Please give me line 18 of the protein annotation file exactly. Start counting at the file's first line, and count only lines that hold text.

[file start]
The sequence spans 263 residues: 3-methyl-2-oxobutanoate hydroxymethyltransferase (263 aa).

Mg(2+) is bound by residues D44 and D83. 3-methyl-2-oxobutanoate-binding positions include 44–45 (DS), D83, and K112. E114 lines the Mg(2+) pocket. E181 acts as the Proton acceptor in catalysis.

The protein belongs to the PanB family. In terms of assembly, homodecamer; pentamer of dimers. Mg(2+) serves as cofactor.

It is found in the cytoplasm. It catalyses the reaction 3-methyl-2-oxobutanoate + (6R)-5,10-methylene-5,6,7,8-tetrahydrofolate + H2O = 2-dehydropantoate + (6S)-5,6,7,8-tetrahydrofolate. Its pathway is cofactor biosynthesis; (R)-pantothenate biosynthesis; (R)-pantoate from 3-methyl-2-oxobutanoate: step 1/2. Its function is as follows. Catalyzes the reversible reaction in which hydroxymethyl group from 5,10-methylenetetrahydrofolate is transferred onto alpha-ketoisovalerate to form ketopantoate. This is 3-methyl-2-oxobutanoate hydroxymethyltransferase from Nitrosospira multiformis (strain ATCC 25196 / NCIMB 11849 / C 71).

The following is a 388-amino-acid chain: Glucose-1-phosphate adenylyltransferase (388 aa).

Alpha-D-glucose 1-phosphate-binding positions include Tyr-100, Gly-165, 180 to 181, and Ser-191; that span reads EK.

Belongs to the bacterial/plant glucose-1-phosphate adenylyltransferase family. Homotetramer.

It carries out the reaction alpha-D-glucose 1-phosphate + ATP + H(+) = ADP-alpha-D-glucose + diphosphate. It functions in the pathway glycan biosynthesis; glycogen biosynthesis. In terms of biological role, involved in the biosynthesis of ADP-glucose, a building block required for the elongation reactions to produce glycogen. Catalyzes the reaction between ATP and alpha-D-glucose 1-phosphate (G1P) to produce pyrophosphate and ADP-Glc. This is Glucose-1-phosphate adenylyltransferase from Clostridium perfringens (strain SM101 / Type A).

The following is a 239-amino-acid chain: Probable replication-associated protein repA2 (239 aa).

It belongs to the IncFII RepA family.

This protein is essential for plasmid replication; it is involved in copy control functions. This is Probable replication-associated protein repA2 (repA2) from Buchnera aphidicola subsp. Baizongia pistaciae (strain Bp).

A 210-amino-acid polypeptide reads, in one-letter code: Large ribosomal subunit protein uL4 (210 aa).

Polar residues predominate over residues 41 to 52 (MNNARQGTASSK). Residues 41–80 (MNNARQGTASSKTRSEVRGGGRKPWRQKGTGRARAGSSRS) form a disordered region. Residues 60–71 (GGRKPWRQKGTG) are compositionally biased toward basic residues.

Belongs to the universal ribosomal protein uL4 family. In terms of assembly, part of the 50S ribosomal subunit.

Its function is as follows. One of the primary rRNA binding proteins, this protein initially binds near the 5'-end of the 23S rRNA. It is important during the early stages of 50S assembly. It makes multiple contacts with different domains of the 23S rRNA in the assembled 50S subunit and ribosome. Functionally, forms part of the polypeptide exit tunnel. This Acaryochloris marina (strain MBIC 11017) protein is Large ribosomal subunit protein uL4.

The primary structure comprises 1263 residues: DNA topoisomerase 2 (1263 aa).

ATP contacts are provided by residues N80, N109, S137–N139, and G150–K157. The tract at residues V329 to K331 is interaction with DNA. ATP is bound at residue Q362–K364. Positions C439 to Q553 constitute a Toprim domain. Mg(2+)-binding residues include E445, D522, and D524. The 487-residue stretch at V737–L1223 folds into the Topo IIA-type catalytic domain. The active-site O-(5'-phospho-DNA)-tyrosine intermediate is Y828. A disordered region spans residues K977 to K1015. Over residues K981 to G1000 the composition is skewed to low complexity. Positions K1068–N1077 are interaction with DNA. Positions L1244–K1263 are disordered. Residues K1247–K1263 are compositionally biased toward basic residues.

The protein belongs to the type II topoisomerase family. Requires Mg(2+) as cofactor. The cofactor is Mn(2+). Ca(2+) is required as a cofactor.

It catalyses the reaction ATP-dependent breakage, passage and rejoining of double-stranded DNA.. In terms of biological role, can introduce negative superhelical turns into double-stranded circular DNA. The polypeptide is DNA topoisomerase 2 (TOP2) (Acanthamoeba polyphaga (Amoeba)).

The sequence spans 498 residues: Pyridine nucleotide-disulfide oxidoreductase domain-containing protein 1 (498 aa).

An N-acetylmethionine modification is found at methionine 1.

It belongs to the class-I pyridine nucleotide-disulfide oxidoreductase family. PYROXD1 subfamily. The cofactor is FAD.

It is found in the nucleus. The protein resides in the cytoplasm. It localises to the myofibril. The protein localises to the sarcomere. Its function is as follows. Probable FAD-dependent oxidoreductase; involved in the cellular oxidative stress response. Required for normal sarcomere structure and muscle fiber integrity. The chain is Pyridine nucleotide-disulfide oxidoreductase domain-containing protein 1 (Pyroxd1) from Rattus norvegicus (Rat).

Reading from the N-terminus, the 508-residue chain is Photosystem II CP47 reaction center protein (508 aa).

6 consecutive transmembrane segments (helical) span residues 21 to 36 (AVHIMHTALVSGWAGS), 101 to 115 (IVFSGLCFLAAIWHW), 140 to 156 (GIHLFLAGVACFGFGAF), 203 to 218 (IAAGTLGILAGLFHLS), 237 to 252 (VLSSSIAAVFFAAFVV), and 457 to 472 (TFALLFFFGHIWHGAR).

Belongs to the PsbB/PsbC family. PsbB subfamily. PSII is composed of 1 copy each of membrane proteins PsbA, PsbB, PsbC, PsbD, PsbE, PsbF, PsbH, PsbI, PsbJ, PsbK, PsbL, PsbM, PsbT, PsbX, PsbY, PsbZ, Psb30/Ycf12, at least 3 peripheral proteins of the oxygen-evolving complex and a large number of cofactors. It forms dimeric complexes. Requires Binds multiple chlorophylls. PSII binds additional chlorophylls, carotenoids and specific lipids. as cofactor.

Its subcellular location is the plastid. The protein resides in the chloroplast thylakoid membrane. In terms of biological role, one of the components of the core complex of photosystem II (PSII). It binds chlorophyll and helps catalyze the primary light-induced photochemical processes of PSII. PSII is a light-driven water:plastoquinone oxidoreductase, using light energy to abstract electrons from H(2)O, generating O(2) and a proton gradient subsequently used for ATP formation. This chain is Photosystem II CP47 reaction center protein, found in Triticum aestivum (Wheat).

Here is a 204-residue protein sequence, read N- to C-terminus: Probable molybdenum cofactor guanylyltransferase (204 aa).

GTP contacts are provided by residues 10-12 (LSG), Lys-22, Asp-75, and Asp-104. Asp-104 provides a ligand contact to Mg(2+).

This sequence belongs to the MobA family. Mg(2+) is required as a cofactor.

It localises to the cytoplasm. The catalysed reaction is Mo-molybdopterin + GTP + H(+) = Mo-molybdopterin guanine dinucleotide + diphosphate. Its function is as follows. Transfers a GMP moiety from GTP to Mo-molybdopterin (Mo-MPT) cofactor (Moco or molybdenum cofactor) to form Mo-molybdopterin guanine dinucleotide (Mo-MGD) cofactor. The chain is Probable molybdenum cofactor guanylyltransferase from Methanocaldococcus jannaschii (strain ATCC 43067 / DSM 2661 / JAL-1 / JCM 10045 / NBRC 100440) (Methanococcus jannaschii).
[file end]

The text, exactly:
The protein belongs to the type II topoisomerase family. Requires Mg(2+) as cofactor. The cofactor is Mn(2+). Ca(2+) is required as a cofactor.